Published 29 May 2020

Hospitalizing elderly patients in a single room: a bulwark against Covid-19 and hospital-acquired infections

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Hospitalizing elderly patients in a single room: a bulwark against Covid-19 and hospital-acquired infections

Press release from the French National Academy of Medicine

May 29, 2020



The current pandemic has hit severely hospitalized elderly people, particularly in geriatric medicine: ¾ deaths in France have occurred in patients over 75 years old, and twice as many men [1].  This high mortality rate reflects the decrease of physiological reserves, the multimorbidity, the loss of functional autonomy, but also the difficulty to protect oneself properly against the risk of contamination, given the current conditions of hospitalization.

The frailty of the elderly towards infectious diseases is well known [2], especially in  case of seasonal influenza, food poisoning, scabies, Clostridium difficile or antibiotic multi-resistant bacteria (AMRB) infections.

In an epidemic context, it is essential to strengthen prevention measures in the geriatric communities to limit transmission and protect those still uninfected. In addition to barrier measures and geographical isolation of patients, special attention must be paid to disinfection of rooms and to the proper use of antibiotics in the unit.

However, hygiene rules are often difficult to respect in geriatric institutions:

– the number of single rooms with complete sanitary equipment and individual shower remains limited;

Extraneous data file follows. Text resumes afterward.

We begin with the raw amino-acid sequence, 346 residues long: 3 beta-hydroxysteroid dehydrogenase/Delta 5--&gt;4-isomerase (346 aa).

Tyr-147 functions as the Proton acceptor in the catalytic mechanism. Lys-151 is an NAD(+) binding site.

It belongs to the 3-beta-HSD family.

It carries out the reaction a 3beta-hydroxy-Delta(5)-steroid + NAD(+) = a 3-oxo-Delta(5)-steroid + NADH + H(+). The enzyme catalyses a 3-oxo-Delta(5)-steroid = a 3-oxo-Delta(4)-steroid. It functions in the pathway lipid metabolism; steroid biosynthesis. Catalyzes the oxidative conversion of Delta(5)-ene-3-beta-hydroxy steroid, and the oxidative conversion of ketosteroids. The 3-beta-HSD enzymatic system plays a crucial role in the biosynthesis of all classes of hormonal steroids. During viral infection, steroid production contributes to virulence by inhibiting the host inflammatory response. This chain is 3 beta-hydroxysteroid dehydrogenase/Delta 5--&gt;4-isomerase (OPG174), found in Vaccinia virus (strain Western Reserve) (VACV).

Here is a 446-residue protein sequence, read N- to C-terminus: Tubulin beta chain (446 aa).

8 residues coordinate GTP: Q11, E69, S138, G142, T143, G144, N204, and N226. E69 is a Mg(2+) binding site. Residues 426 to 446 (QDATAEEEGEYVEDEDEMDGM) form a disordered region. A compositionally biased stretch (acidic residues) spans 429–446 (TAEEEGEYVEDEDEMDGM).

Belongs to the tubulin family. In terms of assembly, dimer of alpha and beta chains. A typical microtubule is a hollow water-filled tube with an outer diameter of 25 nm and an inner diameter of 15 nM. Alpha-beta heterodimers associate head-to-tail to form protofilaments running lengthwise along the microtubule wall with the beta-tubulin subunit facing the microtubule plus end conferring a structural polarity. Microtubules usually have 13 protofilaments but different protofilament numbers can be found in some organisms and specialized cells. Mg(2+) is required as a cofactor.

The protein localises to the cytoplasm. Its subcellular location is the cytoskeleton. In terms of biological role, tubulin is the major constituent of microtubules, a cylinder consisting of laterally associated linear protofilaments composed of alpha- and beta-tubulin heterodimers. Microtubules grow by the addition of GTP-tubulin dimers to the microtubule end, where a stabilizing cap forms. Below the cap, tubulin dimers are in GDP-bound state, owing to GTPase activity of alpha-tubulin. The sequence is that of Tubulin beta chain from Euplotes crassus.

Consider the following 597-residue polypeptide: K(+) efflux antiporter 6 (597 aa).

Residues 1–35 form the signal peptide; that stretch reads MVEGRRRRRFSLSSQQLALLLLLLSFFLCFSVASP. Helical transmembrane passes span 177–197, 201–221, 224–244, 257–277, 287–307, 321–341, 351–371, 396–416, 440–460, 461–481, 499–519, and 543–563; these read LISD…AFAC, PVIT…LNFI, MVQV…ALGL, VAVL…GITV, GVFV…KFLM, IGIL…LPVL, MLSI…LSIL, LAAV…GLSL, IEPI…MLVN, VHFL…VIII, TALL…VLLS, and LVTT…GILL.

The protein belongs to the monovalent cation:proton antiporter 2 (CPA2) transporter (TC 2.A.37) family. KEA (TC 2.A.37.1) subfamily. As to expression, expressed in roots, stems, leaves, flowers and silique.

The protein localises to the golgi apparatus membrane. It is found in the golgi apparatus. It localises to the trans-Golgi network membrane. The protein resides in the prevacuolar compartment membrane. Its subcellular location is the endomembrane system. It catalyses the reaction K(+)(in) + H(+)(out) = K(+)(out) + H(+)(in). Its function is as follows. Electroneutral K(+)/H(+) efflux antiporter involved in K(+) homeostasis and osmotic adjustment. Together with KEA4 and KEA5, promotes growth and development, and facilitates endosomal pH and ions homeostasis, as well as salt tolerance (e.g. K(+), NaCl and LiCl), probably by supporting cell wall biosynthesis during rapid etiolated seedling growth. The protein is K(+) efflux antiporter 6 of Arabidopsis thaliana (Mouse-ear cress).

– the collective premises do not always allow sufficient physical distancing: dining rooms, single air-conditioned spaces in the event of a heat wave, shared storage and treatment rooms;

– wandering and behavioral disorders altering  the understanding of hygiene instructions are frequent among elderly people with cognitive disorders;

– the number of stations for hand washing or disinfecting is often insufficient;

– the application of protocols for the care of people colonized by AMRB is often difficult, if not impossible, due to the lack of qualified personnel;

– the necessary openness to visitors,  epidemic periods excepted, increases the number of outside contacts.


The current outbreak of Covid-19 has made it possible to raise the awareness of the caregivers and the general public on how to reduce the risk of virus transmission   from person to person or by indirect contamination, or even to eliminate this risk in case of full isolation.


In order to improve the elderly people  conditions of care and accommodation  in hospital, the National Academy of Medicine recommends:

– to generalize single-bed rooms;

– to provide a sufficient number of stations for hand washing or distribution of hydro-alcoholic solution in each care unit;

– to guarantee the supply of single-use devices (masks, personal protective equipment), antiseptics and disinfectants for the maintenance of the premises;

– to ensure the continuous training of personnel through practical risk of infection prevention;

– to raise the family environment awareness of the need to respect barrier measures;

– to make flu vaccination compulsory for all staff working in contact with the elderly [3].



  1. Verity R et al. Estimates of the severity of coronavirus disease 2019: a model-based analyses. Lancet Infect Dis 2020
  2. Gavazzi G, Krause KH. Ageing and infection. Lancet Infect Dis 2002; 2(11): 659-66.
  3. Press release from the National Academy of Medicine. “Facing Covid 19, lets ger the flu shot”. May 13, 2020.